13. We are unable to conclude that the contracting officer's determination was unreasonable. In support of its argument, plaintiff has cited only a provision of California law indicating that a state license may not be "assigned." California Business and Professional Code Section 7535. But that provision does not address whether a joint venture is required to obtain a separate license in its own name where it represents that licensed activity will be performed under the direction and control of a duly licensed constituent of the joint venture, namely, Delta Associates Ltd.

14. No statute, rule or regulation proscribes such performance, and no case cited by the plaintiff indicates that the award to a joint venture in these circumstances was inappropriate. On the contrary, What-Mac, supra, on which plaintiff relies, holds that a contracting officer enjoys broad discretion to determine whether a particular bidder has demonstrated responsibility under state licensing requirements at the time of award.

15. In this case, the reasonableness of the contracting officer's conclusion that the joint venture's license status would not result in state interference with the contract was confirmed by subsequent events. As noted, supra, oral inquiries by the Air Force in December indicated that the Bureau did not consider the joint venture to be in violation of state laws. Similarly, the state in its December 28, 1982 letter to Mr. Villanueva, indicated that at that time, it did not intend to take action. It further stated that the questions raised by this matter were, at the very least, novel and not cut and dried. This assessment by the Bureau demonstrates that the contracting officer's conclusions were not clearly wrong or without rational basis. In any event, the State Bureau confirmed in a final letter of January 12, 1983 that the joint venture was not required separately to obtain a license by California law so long as Delta, a duly licensed constituent of the venture, maintained control over the security force.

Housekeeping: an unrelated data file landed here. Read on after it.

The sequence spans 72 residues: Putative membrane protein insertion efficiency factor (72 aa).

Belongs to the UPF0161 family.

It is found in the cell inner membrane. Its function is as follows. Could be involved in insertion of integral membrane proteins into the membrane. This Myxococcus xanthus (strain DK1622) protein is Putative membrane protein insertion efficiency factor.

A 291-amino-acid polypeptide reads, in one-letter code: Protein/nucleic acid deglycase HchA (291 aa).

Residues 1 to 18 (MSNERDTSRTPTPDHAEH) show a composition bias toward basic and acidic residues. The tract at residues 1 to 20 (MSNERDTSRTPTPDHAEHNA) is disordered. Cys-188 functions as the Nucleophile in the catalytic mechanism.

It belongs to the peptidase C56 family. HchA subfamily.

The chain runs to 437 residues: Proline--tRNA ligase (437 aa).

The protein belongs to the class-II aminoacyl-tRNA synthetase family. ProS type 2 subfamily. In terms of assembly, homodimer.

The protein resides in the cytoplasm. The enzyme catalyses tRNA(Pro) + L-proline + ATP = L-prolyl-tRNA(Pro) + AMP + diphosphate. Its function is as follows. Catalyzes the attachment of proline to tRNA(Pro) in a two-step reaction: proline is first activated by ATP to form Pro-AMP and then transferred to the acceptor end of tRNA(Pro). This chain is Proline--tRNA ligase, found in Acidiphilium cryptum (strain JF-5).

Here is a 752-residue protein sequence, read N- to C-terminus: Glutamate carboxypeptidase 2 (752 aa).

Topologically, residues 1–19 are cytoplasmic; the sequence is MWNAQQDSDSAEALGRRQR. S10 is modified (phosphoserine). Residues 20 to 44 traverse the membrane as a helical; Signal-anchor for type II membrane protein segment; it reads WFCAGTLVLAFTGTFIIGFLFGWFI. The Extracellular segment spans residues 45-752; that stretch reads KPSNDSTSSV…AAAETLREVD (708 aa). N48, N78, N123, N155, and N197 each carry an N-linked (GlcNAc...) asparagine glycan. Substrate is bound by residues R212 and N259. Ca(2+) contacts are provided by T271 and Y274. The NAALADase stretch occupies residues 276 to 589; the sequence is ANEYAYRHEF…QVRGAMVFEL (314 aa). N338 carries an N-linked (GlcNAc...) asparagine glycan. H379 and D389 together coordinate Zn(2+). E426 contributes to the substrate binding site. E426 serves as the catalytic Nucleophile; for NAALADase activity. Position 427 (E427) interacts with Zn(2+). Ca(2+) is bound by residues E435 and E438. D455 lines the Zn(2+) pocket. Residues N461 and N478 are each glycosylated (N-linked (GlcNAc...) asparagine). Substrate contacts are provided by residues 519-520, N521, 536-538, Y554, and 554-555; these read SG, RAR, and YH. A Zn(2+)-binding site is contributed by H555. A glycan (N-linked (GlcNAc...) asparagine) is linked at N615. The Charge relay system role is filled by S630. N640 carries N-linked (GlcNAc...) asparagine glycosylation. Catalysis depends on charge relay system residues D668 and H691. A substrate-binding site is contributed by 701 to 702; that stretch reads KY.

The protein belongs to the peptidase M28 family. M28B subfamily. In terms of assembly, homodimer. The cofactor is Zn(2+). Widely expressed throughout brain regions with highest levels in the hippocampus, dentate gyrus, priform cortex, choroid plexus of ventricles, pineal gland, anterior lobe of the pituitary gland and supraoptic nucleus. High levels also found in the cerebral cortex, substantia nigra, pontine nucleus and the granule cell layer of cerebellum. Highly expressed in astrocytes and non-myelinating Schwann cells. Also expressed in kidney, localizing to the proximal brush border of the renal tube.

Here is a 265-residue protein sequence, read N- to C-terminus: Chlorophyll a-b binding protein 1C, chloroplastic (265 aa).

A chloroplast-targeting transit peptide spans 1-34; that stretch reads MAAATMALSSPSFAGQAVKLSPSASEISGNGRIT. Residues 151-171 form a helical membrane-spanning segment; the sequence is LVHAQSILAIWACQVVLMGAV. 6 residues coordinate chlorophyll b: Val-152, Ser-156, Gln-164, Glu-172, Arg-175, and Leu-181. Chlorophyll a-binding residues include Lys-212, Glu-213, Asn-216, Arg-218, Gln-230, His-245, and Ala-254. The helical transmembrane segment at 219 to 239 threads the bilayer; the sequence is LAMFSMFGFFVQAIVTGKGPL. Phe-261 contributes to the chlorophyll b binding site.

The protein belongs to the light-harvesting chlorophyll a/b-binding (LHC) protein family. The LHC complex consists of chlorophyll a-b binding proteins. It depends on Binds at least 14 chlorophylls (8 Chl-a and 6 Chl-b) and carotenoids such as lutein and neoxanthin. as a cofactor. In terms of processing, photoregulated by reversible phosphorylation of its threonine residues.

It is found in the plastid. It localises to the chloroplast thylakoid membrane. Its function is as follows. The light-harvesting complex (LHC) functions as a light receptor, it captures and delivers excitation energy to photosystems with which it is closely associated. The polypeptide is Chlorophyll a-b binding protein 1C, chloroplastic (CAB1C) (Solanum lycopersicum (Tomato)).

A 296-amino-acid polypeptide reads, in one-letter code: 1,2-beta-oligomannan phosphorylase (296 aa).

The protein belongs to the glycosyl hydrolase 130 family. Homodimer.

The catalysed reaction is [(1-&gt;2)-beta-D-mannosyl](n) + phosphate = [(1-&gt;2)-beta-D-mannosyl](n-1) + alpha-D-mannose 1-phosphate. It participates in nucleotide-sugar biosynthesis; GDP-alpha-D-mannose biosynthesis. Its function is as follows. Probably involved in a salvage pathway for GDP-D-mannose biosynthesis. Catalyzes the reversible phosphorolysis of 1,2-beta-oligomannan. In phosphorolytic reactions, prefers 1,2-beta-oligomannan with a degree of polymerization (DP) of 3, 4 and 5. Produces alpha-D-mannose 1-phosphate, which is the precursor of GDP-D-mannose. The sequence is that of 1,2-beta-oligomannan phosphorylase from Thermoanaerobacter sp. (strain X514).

16. In sum, plaintiff's claim that the award to the joint venture contravened state law has been rejected by the state itself. Plaintiff accordingly cannot succeed on the merits.

17. Irreparable injury to plaintiff: In our view plaintiff has not met its burden of showing that it would suffer irreparable injury in the absence of injunctive relief. Plaintiff's alleged injury rests on its assumption that it would be entitled to an award of the contested contract if we found the award to Delta invalid. It is not within the Court's province to order the award of the contract to a specific party, Scanwell Laboratories, Inc. v. Shaffer, 424 F.2d 859, 864 (D.C.Cir.1970), and the underlying facts refute that plaintiff would have any "right" to have the Air Force award the contract to it even if we declared the original award invalid.

18. Injury to the other parties and the public interest: A preliminary injunction *256 would cause substantial harm to other parties. The successful bidder, Delta Associates, has at all times proceeded with candor and "clean hands." Invalidation of the award to Delta, based on what would at most be a thin technicality advanced by plaintiff, would unduly prejudice the joint venture and cause it substantial financial harm and inconvenience.